Shovel-nosed snake hunting using sand vibrations??

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PNWHerper
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Shovel-nosed snake hunting using sand vibrations??

Post by PNWHerper » July 13th, 2014, 1:16 pm

Does anyone know if any studies have been done on Chionactis (shovel-nosed snakes) and how they hunt using vibrations? I have seen this footage a bunch of times, and was wondering if there was any scientific work out there to support it:

[youtube]https://www.youtube.com/JpVRDD8lLL0[/youtube]

Its a cool behavior, and makes sense too. Also, I wonder if Chilomeniscus (Sandsnakes) use this method as well?

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TravisK
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Re: Shovel-nosed snake hunting using sand vibrations??

Post by TravisK » July 14th, 2014, 9:27 am

Fil,

the link wasn't working for me.


*****Edit****
Ok, got it now Fil. Thanks that is very interesting. As I have never seen that species I was unaware how they hunted.

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PNWHerper
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Re: Shovel-nosed snake hunting using sand vibrations??

Post by PNWHerper » July 14th, 2014, 2:09 pm

Try this shortened version:



Here is the original:



I don't understand why the video is not working right...hmmm.

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PNWHerper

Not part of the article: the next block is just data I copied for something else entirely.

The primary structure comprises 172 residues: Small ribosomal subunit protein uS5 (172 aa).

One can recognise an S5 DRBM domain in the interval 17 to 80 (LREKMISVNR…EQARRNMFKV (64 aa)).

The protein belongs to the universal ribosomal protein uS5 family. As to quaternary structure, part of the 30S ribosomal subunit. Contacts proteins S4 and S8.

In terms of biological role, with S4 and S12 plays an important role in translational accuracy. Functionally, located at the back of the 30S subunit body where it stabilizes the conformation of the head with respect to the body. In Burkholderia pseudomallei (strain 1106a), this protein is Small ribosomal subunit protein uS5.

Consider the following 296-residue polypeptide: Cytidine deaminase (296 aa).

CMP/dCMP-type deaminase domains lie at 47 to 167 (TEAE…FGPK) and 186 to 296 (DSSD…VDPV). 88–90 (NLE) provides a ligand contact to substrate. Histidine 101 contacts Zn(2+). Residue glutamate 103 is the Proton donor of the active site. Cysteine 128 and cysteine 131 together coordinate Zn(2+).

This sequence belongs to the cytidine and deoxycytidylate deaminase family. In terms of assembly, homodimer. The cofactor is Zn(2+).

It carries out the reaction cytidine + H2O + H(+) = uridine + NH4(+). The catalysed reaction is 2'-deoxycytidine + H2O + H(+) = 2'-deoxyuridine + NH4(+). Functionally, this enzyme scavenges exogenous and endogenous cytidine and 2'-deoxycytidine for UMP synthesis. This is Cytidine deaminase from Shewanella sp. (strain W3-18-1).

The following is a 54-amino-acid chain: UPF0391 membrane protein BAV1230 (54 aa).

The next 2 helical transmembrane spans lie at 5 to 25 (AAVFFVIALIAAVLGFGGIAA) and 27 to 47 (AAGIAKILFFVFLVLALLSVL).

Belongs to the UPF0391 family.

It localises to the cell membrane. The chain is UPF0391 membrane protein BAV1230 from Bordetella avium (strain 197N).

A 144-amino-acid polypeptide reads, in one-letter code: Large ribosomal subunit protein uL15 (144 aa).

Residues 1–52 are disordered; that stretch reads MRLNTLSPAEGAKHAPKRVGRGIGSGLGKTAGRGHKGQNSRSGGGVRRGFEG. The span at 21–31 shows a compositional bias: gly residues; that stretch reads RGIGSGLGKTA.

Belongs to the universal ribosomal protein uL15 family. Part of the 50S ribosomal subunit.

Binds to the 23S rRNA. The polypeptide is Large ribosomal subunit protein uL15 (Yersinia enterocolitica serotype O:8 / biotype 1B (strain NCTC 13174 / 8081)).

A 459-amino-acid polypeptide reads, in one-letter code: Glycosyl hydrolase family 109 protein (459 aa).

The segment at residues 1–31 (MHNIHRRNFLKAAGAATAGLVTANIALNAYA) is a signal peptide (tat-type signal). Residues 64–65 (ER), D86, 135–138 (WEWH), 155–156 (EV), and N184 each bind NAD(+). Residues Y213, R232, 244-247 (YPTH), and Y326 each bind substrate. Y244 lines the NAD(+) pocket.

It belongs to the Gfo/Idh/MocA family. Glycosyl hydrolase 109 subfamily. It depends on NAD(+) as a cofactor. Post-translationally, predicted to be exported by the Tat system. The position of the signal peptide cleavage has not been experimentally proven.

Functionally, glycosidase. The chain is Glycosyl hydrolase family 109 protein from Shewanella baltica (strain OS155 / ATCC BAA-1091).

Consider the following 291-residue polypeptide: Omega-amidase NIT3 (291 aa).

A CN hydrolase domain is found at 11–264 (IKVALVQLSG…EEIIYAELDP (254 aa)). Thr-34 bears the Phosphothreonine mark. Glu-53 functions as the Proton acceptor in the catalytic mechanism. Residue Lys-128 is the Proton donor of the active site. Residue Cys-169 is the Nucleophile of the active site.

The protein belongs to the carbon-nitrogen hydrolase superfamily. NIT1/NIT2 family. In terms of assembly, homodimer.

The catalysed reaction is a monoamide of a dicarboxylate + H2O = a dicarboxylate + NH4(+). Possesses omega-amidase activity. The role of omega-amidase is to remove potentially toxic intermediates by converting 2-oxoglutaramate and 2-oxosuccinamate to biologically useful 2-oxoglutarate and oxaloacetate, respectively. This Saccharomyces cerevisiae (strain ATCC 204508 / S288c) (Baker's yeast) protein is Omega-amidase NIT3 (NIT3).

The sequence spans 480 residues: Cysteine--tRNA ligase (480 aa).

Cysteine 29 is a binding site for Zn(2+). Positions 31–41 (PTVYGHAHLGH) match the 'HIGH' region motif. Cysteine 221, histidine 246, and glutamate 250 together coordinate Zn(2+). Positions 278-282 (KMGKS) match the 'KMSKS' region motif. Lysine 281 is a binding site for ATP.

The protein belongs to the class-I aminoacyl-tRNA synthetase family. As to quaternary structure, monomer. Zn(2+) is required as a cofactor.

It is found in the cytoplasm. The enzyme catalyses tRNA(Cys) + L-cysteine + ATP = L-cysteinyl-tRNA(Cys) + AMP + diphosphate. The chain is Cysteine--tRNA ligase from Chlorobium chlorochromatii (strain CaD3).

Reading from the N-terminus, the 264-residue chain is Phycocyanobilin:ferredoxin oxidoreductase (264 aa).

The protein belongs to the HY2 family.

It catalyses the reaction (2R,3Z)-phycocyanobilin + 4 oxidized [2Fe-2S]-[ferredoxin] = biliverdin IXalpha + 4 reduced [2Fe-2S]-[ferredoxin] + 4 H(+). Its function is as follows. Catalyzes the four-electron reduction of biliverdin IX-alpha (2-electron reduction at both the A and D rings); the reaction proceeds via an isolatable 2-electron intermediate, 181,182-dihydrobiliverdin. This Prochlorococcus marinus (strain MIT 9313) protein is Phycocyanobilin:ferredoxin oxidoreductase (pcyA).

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Re: Shovel-nosed snake hunting using sand vibrations??

Post by PNWHerper » July 15th, 2014, 9:02 pm

I gotta admit, sometimes using the main forum for serious queries is depressing...

I can watch the # of views grow, but people don't bother responding because I didn't post 50 photos in a trip report or for whatever other reason... :roll:

Thanks Travis for letting me know about the link.

Come on people, no body here has any info on shovel-nosed hunting strategies? Nothin'? :crazyeyes:

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SurfinHerp
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Re: Shovel-nosed snake hunting using sand vibrations??

Post by SurfinHerp » July 15th, 2014, 11:57 pm

Hi Fil,

I don't have any deep insights into shovel-nosed snake feeding habits. However, I frequently watch my captive specimens poke around the enclosure and stick their heads into all the small cracks, crevices, and holes where crickets try to hide from them. While road-cruising, I've noticed that shovel-nosed snakes sometimes appear to be feeding on the pavement, not merely crossing it. I wonder if it's easier for them to capture small insects such as moths on pavement compared to on sand or gravel? Or perhaps they just like the extra warmth of the pavement. Once I found a shovel-nosed up on a rock outcropping where it appeared to be searching for invertebrates or perhaps small lizards. I've never gone out to a wind-blown sand area and found one active at night, but I'd be glad to give it a try with you next time you're in SD!

Jeff

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Bryan Hamilton
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Re: Shovel-nosed snake hunting using sand vibrations??

Post by Bryan Hamilton » July 16th, 2014, 8:58 am

I don't know much about feeding in Chionactis. There doesn't seem to be much published on their natural history in general.... Have your done your research? Hit the libraries and literature hard?
PNWHerper wrote: I gotta admit, sometimes using the main forum for serious queries is depressing...